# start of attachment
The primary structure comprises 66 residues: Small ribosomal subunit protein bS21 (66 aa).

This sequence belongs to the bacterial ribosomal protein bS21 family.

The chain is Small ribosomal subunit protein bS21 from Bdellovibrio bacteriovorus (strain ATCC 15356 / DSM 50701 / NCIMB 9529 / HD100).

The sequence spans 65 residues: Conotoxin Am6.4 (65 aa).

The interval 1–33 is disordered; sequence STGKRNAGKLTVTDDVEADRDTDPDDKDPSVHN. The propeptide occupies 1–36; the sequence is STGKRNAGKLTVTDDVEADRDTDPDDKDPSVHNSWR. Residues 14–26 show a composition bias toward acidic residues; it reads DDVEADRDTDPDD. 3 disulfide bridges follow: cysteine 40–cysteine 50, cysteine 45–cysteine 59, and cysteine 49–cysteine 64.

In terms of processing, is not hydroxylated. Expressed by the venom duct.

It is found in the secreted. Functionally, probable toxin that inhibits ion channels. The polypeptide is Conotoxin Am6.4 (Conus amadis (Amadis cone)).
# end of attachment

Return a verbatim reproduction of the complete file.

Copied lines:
The primary structure comprises 66 residues: Small ribosomal subunit protein bS21 (66 aa).

This sequence belongs to the bacterial ribosomal protein bS21 family.

The chain is Small ribosomal subunit protein bS21 from Bdellovibrio bacteriovorus (strain ATCC 15356 / DSM 50701 / NCIMB 9529 / HD100).

The sequence spans 65 residues: Conotoxin Am6.4 (65 aa).

The interval 1–33 is disordered; sequence STGKRNAGKLTVTDDVEADRDTDPDDKDPSVHN. The propeptide occupies 1–36; the sequence is STGKRNAGKLTVTDDVEADRDTDPDDKDPSVHNSWR. Residues 14–26 show a composition bias toward acidic residues; it reads DDVEADRDTDPDD. 3 disulfide bridges follow: cysteine 40–cysteine 50, cysteine 45–cysteine 59, and cysteine 49–cysteine 64.

In terms of processing, is not hydroxylated. Expressed by the venom duct.

It is found in the secreted. Functionally, probable toxin that inhibits ion channels. The polypeptide is Conotoxin Am6.4 (Conus amadis (Amadis cone)).